In a daring and unprecedented move, Jordanian politicians, academics, political activists and media figures have sent a letter to King Abdullah urging him to end discrimination against Jordanians of Palestinian origin.
The letter serves as a warning to the monarch that the Palestinian majority in the kingdom would one day revolt against continued oppression and discrimination.
The last time Palestinians challenged the Hashemite royal family was in the late 1960s. Then, the late King Hussein sent his army to crush the revolt, killing thousands of Palestinians in what has since become to be known as Black September.
Although King Abdullah's wife, Queen Rania, is a Palestinian from the West Bank, his attitude towards Palestinians living in his kingdom has not been much different from that of other Arab countries.
In the early 1990s, more than 400,000 Palestinians were expelled from the Gulf in retaliation for the PLO's support of Saddam Hussein's invasion of Kuwait. When Kuwait was liberated, many Palestinians who remained in the sheikdom were killed or tortured by angry Kuwaitis.
In Lebanon, thousands of Palestinians have been massacred by Lebanese and Syrians over the past four decades. In addition, the 500,000 Palestinians living in Lebanon have long been subjected to state-sponsored apartheid laws that deny them access to work, education and health services.
Following the collapse of Saddam Hussein's regime, many Iraqis also turned against Palestinians, accusing them of siding with the former dictator. Thousands of Palestinians were forced out of Iraq while others were killed or had their homes torched and ransacked.
Palestinians carrying Jordanian passports say that unlike his father, King Abdullah has been doing his utmost to "marginalize" them through a series of laws, royal decrees and security measures.
The king is obviously afraid of the "demographic threat" that the Palestinian population poses. He is also wary of talk about turning Jordan into a Palestinian state -- a move that would, of course, end the royal family's rule of the Hashemite kingdom.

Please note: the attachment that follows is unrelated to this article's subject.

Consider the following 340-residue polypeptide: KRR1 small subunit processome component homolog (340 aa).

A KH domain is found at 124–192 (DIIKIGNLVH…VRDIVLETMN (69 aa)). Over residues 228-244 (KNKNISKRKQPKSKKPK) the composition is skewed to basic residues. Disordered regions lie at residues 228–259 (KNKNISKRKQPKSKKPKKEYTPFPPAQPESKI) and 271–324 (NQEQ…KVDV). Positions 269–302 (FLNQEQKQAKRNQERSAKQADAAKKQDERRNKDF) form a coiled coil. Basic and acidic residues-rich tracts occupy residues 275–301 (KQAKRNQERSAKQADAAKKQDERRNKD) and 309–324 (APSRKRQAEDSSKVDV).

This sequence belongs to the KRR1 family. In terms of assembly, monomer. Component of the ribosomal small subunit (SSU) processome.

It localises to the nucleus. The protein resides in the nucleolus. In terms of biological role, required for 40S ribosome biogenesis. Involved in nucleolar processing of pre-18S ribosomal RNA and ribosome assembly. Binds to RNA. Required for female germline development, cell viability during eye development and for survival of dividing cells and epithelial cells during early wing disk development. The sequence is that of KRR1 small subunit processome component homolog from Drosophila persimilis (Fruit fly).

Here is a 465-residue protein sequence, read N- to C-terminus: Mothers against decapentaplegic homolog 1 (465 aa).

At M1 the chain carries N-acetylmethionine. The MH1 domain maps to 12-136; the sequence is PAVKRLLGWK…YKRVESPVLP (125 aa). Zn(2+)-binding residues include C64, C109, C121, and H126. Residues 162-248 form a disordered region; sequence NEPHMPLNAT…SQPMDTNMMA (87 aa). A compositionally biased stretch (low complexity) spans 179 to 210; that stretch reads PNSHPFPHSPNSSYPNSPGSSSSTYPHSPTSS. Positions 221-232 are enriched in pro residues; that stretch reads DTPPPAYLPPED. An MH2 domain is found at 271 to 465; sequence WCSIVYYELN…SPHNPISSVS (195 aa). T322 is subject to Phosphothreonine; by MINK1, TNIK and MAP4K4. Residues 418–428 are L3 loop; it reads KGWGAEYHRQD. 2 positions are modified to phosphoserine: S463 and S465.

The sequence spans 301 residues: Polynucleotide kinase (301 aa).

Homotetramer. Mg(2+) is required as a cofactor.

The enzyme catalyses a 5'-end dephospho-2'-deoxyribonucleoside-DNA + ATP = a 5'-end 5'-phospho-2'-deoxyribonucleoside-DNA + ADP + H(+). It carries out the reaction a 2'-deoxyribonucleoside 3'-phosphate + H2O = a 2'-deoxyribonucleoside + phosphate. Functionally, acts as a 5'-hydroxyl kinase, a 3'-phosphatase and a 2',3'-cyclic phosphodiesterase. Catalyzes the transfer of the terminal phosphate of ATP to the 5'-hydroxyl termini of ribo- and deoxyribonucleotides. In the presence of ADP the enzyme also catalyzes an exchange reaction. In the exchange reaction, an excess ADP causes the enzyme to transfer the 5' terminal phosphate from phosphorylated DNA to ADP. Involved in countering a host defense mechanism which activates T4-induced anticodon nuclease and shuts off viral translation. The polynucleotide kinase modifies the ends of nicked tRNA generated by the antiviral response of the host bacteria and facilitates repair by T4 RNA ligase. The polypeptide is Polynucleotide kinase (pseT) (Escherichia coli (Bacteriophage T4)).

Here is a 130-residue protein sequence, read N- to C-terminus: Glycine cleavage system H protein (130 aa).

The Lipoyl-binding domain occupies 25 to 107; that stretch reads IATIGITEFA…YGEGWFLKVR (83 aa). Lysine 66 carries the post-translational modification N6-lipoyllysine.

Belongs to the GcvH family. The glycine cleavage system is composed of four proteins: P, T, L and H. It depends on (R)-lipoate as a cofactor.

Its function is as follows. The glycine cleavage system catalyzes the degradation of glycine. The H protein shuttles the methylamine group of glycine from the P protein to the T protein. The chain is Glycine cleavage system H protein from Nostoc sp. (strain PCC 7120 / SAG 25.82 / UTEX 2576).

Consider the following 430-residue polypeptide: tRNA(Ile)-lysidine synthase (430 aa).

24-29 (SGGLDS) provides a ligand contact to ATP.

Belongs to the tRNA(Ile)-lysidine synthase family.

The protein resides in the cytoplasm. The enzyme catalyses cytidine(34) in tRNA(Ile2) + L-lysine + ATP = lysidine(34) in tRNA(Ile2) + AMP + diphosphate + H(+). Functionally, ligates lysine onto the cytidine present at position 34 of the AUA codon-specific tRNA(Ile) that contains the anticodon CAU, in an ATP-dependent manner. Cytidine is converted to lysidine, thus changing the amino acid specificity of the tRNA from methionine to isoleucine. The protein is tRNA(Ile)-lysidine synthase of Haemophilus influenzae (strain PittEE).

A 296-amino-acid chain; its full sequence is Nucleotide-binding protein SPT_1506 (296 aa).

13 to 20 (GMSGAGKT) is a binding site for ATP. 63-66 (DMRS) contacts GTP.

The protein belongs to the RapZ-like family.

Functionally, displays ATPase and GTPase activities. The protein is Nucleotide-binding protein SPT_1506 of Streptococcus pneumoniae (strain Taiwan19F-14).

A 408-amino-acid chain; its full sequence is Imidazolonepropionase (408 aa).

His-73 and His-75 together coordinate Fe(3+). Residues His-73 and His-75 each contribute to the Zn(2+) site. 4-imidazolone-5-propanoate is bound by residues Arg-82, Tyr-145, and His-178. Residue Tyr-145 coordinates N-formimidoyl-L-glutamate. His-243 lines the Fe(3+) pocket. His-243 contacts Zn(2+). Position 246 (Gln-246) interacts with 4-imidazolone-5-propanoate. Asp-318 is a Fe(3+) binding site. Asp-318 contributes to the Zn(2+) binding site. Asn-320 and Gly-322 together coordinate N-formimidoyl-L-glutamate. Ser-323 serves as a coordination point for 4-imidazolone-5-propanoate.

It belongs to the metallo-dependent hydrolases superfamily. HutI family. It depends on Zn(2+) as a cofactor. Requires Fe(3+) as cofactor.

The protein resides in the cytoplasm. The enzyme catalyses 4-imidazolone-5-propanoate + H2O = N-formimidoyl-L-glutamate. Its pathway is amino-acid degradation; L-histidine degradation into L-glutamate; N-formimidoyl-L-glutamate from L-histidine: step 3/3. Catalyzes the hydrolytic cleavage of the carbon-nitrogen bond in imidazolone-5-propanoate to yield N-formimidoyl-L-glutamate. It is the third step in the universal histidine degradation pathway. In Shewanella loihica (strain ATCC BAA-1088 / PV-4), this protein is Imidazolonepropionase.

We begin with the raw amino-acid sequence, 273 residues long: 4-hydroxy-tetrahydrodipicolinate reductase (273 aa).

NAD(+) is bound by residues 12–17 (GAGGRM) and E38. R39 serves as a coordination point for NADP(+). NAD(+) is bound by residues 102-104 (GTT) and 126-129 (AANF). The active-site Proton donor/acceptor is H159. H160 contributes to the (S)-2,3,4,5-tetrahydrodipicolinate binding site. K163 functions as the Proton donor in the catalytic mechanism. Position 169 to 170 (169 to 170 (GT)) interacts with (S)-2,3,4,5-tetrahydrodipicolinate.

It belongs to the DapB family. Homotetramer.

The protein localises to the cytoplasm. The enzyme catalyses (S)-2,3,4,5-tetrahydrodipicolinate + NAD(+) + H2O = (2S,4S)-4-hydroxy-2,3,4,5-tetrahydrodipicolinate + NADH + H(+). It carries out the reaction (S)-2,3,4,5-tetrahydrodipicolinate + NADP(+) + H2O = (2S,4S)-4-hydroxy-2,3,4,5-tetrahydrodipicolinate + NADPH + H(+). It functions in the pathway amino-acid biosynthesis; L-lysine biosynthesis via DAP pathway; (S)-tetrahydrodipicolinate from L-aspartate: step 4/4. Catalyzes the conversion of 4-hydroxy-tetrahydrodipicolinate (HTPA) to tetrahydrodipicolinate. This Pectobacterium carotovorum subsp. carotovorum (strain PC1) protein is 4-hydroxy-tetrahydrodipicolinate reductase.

In recent months, demands for reform and democracy in Jordan have been on the rise. Some Jordanians say that the "Arab Spring" has been knocking on the kingdom's door for some time now and that unless King Abdullah wakes up things could get out of control.
But all indications are that the the monarch has still not realized the approaching tornado. Instead of embarking on real and meaningful reforms and combating rampant financial and administrative corruption, King Abdullah has chosen to direct his energies against Jordanians of Palestinian origin.
The letter that was sent to him notes that the Jordanian authorities have been revoking the [Jordanian] citizenship of many Palestinians.
The letter reveals that Jordanians of Palestinian origin suffer from discrimination in many walks of life, including when they are held in prison.
Discrimination is also employed against Palestinians when they seek to enroll in Jordanian universities, where priority is given to Jordanians with no Palestinian roots.
The letter also expressed concern over King Abdullah's ongoing effort to limit the number of Palestinians in parliament, adding that such a move would be in violation of the constitution.
"How can public opinion expect fair and just elections when partners [Palestinians] are being dismissed and marginalized?" the authors of the letter wrote to King Abdullah. "The presence of Jordanians of Palestinian origin in some institutions and all universities has become a rare phenomenon."
The king is already being challenged by the powerful and popular Muslim Brotherhood. Unless he improves relations with his Palestinian constituents, King Abdullah will soon have to face an even bigger threat from millions of disgruntled second-class citizens.